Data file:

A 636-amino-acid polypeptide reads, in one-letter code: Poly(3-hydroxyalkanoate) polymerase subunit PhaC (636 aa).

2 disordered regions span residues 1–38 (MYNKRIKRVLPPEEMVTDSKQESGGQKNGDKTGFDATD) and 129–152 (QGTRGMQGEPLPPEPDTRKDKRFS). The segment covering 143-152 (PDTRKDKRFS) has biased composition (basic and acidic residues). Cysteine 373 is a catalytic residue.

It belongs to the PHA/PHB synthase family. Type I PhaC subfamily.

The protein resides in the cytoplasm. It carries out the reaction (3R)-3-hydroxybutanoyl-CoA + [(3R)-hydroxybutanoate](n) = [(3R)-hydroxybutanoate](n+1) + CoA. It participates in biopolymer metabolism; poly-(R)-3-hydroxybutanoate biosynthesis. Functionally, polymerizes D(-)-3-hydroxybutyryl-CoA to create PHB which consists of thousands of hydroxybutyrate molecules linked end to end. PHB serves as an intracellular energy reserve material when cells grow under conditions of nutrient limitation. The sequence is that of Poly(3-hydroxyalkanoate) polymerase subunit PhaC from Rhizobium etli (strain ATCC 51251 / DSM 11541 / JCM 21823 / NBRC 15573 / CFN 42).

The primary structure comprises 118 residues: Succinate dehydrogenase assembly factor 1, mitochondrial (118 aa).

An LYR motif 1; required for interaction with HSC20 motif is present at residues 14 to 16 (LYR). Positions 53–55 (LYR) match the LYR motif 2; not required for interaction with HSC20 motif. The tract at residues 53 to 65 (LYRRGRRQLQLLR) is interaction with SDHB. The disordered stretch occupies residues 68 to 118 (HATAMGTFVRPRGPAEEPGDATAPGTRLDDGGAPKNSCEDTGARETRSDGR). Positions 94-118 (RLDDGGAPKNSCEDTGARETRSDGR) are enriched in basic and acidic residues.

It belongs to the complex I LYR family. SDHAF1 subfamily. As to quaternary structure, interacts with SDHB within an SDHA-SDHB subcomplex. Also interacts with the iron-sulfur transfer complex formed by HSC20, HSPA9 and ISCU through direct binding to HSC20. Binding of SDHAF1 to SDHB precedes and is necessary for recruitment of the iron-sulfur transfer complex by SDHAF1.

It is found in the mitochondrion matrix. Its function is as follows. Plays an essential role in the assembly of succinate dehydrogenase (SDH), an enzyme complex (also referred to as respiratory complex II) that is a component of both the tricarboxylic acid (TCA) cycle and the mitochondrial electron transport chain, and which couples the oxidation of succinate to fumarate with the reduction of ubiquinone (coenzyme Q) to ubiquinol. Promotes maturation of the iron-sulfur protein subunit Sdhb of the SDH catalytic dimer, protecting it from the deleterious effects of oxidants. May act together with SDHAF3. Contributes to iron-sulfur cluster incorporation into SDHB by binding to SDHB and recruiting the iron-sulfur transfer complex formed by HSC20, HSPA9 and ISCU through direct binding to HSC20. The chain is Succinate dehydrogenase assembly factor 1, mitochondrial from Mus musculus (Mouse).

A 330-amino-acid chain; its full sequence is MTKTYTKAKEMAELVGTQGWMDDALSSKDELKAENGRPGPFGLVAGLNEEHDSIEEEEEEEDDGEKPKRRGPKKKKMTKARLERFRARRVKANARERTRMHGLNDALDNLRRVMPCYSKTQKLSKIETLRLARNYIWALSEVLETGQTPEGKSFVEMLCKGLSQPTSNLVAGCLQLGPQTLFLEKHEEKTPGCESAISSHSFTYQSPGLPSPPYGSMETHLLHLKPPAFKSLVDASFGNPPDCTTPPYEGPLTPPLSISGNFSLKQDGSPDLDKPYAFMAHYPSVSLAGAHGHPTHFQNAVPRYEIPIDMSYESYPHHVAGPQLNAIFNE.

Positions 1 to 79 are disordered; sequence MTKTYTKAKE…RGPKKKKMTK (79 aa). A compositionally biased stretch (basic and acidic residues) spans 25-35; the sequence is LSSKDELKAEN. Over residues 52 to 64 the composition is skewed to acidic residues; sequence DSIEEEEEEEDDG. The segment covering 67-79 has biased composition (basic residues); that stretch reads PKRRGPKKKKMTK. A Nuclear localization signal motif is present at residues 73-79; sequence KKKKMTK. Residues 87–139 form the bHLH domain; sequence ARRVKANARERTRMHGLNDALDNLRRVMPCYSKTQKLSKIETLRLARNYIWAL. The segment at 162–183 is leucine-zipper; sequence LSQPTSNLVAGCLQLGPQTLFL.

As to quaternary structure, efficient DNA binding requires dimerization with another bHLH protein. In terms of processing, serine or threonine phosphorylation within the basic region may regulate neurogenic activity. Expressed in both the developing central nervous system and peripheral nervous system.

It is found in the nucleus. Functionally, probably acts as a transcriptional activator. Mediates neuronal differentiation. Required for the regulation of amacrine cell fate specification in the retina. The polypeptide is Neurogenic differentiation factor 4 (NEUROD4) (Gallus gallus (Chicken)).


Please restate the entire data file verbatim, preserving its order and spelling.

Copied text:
A 636-amino-acid polypeptide reads, in one-letter code: Poly(3-hydroxyalkanoate) polymerase subunit PhaC (636 aa).

2 disordered regions span residues 1–38 (MYNKRIKRVLPPEEMVTDSKQESGGQKNGDKTGFDATD) and 129–152 (QGTRGMQGEPLPPEPDTRKDKRFS). The segment covering 143-152 (PDTRKDKRFS) has biased composition (basic and acidic residues). Cysteine 373 is a catalytic residue.

It belongs to the PHA/PHB synthase family. Type I PhaC subfamily.

The protein resides in the cytoplasm. It carries out the reaction (3R)-3-hydroxybutanoyl-CoA + [(3R)-hydroxybutanoate](n) = [(3R)-hydroxybutanoate](n+1) + CoA. It participates in biopolymer metabolism; poly-(R)-3-hydroxybutanoate biosynthesis. Functionally, polymerizes D(-)-3-hydroxybutyryl-CoA to create PHB which consists of thousands of hydroxybutyrate molecules linked end to end. PHB serves as an intracellular energy reserve material when cells grow under conditions of nutrient limitation. The sequence is that of Poly(3-hydroxyalkanoate) polymerase subunit PhaC from Rhizobium etli (strain ATCC 51251 / DSM 11541 / JCM 21823 / NBRC 15573 / CFN 42).

The primary structure comprises 118 residues: Succinate dehydrogenase assembly factor 1, mitochondrial (118 aa).

An LYR motif 1; required for interaction with HSC20 motif is present at residues 14 to 16 (LYR). Positions 53–55 (LYR) match the LYR motif 2; not required for interaction with HSC20 motif. The tract at residues 53 to 65 (LYRRGRRQLQLLR) is interaction with SDHB. The disordered stretch occupies residues 68 to 118 (HATAMGTFVRPRGPAEEPGDATAPGTRLDDGGAPKNSCEDTGARETRSDGR). Positions 94-118 (RLDDGGAPKNSCEDTGARETRSDGR) are enriched in basic and acidic residues.

It belongs to the complex I LYR family. SDHAF1 subfamily. As to quaternary structure, interacts with SDHB within an SDHA-SDHB subcomplex. Also interacts with the iron-sulfur transfer complex formed by HSC20, HSPA9 and ISCU through direct binding to HSC20. Binding of SDHAF1 to SDHB precedes and is necessary for recruitment of the iron-sulfur transfer complex by SDHAF1.

It is found in the mitochondrion matrix. Its function is as follows. Plays an essential role in the assembly of succinate dehydrogenase (SDH), an enzyme complex (also referred to as respiratory complex II) that is a component of both the tricarboxylic acid (TCA) cycle and the mitochondrial electron transport chain, and which couples the oxidation of succinate to fumarate with the reduction of ubiquinone (coenzyme Q) to ubiquinol. Promotes maturation of the iron-sulfur protein subunit Sdhb of the SDH catalytic dimer, protecting it from the deleterious effects of oxidants. May act together with SDHAF3. Contributes to iron-sulfur cluster incorporation into SDHB by binding to SDHB and recruiting the iron-sulfur transfer complex formed by HSC20, HSPA9 and ISCU through direct binding to HSC20. The chain is Succinate dehydrogenase assembly factor 1, mitochondrial from Mus musculus (Mouse).

A 330-amino-acid chain; its full sequence is MTKTYTKAKEMAELVGTQGWMDDALSSKDELKAENGRPGPFGLVAGLNEEHDSIEEEEEEEDDGEKPKRRGPKKKKMTKARLERFRARRVKANARERTRMHGLNDALDNLRRVMPCYSKTQKLSKIETLRLARNYIWALSEVLETGQTPEGKSFVEMLCKGLSQPTSNLVAGCLQLGPQTLFLEKHEEKTPGCESAISSHSFTYQSPGLPSPPYGSMETHLLHLKPPAFKSLVDASFGNPPDCTTPPYEGPLTPPLSISGNFSLKQDGSPDLDKPYAFMAHYPSVSLAGAHGHPTHFQNAVPRYEIPIDMSYESYPHHVAGPQLNAIFNE.

Positions 1 to 79 are disordered; sequence MTKTYTKAKE…RGPKKKKMTK (79 aa). A compositionally biased stretch (basic and acidic residues) spans 25-35; the sequence is LSSKDELKAEN. Over residues 52 to 64 the composition is skewed to acidic residues; sequence DSIEEEEEEEDDG. The segment covering 67-79 has biased composition (basic residues); that stretch reads PKRRGPKKKKMTK. A Nuclear localization signal motif is present at residues 73-79; sequence KKKKMTK. Residues 87–139 form the bHLH domain; sequence ARRVKANARERTRMHGLNDALDNLRRVMPCYSKTQKLSKIETLRLARNYIWAL. The segment at 162–183 is leucine-zipper; sequence LSQPTSNLVAGCLQLGPQTLFL.

As to quaternary structure, efficient DNA binding requires dimerization with another bHLH protein. In terms of processing, serine or threonine phosphorylation within the basic region may regulate neurogenic activity. Expressed in both the developing central nervous system and peripheral nervous system.

It is found in the nucleus. Functionally, probably acts as a transcriptional activator. Mediates neuronal differentiation. Required for the regulation of amacrine cell fate specification in the retina. The polypeptide is Neurogenic differentiation factor 4 (NEUROD4) (Gallus gallus (Chicken)).